The number of veterans currently using VA healthcare – 325,000 to date – was obtained by VCS using the Freedom of Information Act.
June 30, 2008 – Life has been anything but easy for thousands of U.S. soldiers who have returned home from the Iraq and Afghanistan wars.
In addition to bearing the physical and psychological effects of their time on the battlefield – amputated limbs, blindness, brain injuries, post-traumatic stress disorder and more – many veterans have faced an uphill climb just trying to get their benefits.
As of two years ago, the Department of Veterans Affairs had a backlog of about 400,000 disability claims, with some claims taking six months or longer to straighten out, according to Iraq and Afghanistan Veterans of America, an advocacy group.
Despite efforts to speed up the claims process, the backlog remains at about the same number now, VA officials said.
To make matters worse, the Department of Defense and the VA have lagged at making the transition to civilian life easy for soldiers.
According to a report issued in April by the Government Accountability Office, the departments still haven’t developed a “one-stop shopping process” for soldiers that would provide standard discharge examinations, help with filing discharge claims, and assurances that vets don’t get lost in a sea of paperwork.
The departments also don’t have a joint system to make it easier to keep track of soldiers’ medical histories. The system, the report said, was supposed to have been in place three years ago.
“They’ve treated our veterans like stepchildren,” said U.S. Rep. Patrick Murphy, who in 2006 became the first Iraq veteran elected to Congress.
“Our best and brightest are out there fighting for us, and they should be taken care of. But the way they were cared for ticked me off, and it’s one of the reasons I ran for Congress in the first place.”
A number of legislative and bureaucratic steps have been taken to improve the transition process: The VA announced an effort this year to track down 550,000 veterans and remind them of the benefits to which they are entitled, and Murphy helped pass legislation that allowed the VA to add 1,800 disability-claims processors.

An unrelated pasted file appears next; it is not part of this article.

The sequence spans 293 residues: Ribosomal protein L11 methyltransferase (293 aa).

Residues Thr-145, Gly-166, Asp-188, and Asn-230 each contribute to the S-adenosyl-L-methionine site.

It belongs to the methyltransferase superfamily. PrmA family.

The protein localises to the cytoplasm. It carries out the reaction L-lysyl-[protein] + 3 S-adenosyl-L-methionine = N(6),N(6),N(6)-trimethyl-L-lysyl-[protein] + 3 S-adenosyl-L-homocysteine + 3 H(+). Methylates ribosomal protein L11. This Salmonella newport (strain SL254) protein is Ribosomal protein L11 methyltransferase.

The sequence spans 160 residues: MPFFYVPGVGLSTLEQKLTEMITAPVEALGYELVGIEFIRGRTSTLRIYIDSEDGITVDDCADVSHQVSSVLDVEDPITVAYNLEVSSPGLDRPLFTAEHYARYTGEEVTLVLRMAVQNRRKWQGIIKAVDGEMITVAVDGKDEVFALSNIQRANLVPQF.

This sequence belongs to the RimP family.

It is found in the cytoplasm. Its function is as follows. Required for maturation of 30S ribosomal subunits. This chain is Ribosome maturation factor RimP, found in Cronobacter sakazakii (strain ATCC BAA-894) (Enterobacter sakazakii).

But more needs to be done, he said.
“We had to change the philosophy first and start making our vets a real priority,” Murphy said.
As of last fall, about 300,000 veterans who served in Operation Iraqi Freedom (OIF) and Operation Enduring Freedom (OEF) had used VA health services, according to VA officials.
Little attention has been paid, though, to the size and scope of their needs.
Some soldiers have come home with minor knee and back pain.
Some have traumatic brain injury (TBI), caused when explosives rattle the brain. TBI is recognized as the “signature injury” of the two wars, said Lori Maas, the Philadelphia VA’s OIF and OEF program manager.
About 500 soldiers have needed care at four national polytrauma centers because they’ve lost their sight, hearing or limbs in addition to having TBI, Maas said.
VA officials are still trying to get a handle on the number of soldiers who will need mental and emotional care because of stress and depression associated with the wars. Those needs aren’t always easy to recognize.
“Some things aren’t evident in the short term. It may not be evident to [vets] that they need help with their problems,” Maas said.
“I have to remind people that vets are coming from every walk of life in these wars. We have more women then we’ve ever seen. We’ve seen people over the age of 40 and 50. In that context, we’re going to see a variety of different problems.”
That unpredictability led to legislation that now entitles new vets to five years of free health care at VA facilities, Maas said.